Masquerade and Other Stories by Robert Walser

To me, it seems like Masquerade and Other Stories by Robert Walser would be better titled “Masquerade and Other Prose Pieces” instead of referring to stories. As I see it, Walser appears to have his own idea what constitutes a story (just as he definitely has his own idea about the way to do a lot of different things in writing). Calling these prose pieces just might make things easier. Personally, I think Walser is better just to enjoy as opposed to having to debate about anything.

(Note, for those following along in The Top Ten: Writers Pick Their Favorite Books, this one was 9th for Lydia Millet.)

Let’s take a look at “The Gloves” as an example:

Nothing else occurs to me; I see only a pair of gloves lying wearily on the edge of the table. It’s clear to me how tired and sad they are, these gloves. Won’t they fit anyone, is that why they have to hang here like autumn leaves? They are yellow, trimmed in dark brown fur. Long and narrow.  How poor gloves are when they can’t live snuggled up against a beautiful hand.

Walser contemplates a pair of gloves. Different women try them on but they don’t fit. Eventually, a woman who is unhappy tries the gloves on and they fit. Walser then reflects on how the gloves are happy and the woman is not.

That’s it. That’s the story. At first glance, it seems like a bit of a weird story, but it has an interesting effect on the reader. It’s haunting, though I can’t exactly explain why. You’d have to look for yourself to really understand.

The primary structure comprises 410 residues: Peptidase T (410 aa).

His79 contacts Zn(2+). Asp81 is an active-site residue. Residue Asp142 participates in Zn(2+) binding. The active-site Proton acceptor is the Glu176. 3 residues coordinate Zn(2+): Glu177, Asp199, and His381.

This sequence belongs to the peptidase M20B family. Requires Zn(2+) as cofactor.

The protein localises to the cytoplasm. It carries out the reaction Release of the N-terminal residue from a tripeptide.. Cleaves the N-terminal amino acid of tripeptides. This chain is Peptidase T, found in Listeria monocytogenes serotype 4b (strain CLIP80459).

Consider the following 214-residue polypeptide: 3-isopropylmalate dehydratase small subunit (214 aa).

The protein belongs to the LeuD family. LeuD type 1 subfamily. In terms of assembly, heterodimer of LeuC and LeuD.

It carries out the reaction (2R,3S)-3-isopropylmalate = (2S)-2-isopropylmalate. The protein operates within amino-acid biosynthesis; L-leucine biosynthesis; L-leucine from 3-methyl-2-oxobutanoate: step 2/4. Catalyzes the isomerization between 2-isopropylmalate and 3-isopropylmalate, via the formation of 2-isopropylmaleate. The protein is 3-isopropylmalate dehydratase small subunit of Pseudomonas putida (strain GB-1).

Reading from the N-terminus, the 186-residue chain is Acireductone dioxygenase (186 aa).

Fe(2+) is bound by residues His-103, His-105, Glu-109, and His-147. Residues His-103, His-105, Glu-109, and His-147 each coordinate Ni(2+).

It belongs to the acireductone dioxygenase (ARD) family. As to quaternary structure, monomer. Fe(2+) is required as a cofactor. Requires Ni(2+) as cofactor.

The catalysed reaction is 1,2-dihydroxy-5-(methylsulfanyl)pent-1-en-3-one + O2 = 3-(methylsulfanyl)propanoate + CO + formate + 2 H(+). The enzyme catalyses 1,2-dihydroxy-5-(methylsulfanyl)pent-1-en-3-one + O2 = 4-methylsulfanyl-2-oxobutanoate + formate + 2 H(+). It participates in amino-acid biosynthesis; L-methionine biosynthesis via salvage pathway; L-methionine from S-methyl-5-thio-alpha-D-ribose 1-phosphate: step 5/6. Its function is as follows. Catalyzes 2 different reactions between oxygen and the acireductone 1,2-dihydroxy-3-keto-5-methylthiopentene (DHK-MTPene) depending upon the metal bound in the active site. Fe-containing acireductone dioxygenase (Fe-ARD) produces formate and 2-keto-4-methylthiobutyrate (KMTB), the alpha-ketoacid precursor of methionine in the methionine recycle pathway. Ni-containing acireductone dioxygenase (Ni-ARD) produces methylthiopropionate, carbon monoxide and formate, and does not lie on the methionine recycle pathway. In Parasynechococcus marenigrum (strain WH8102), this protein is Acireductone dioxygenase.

Picking another, let’s submit this portion from “The Girl (II)” for your consideration:

On a bench along an avenue sat a girl. All around her lay gardens with charming houses inside, and the girl, you might say, was lovely to look at.

Everyone who saw her sitting so quietly on her own had a desire to engage her in conversation. Soon someone stepped up and offered her a book to read. Thanking him, she turned down his offer, however, saying she wished nothing more than to sit quietly.

People keep offering her things, inviting her to dinner and such. She politely declines, reiterating her wish just to sit quietly. After a bit of this, the piece ends, the girl grateful for the sun and comparing the people to “water that came and went.”

Again, that’s it. It’s a great piece to sit and enjoy, but it’d give you fits to try to analyze it as a story. We won’t even get into use of phrases like “lovely to look at” instead of going further.

Pulling back to the big picture, though, the pieces in Masquerade and Other Stories tend to wander. Walser seems to start where he likes, goes where he likes, and stops things when he feels like he’s done. He definitely did his own thing, which I do enjoy (though outside of his writing this sort of thing may have had some part in him being put in an asylum for a large portion of his life under an apparent misdiagnosis of schizophrenia). It just seems better to avoid nitpicking about it.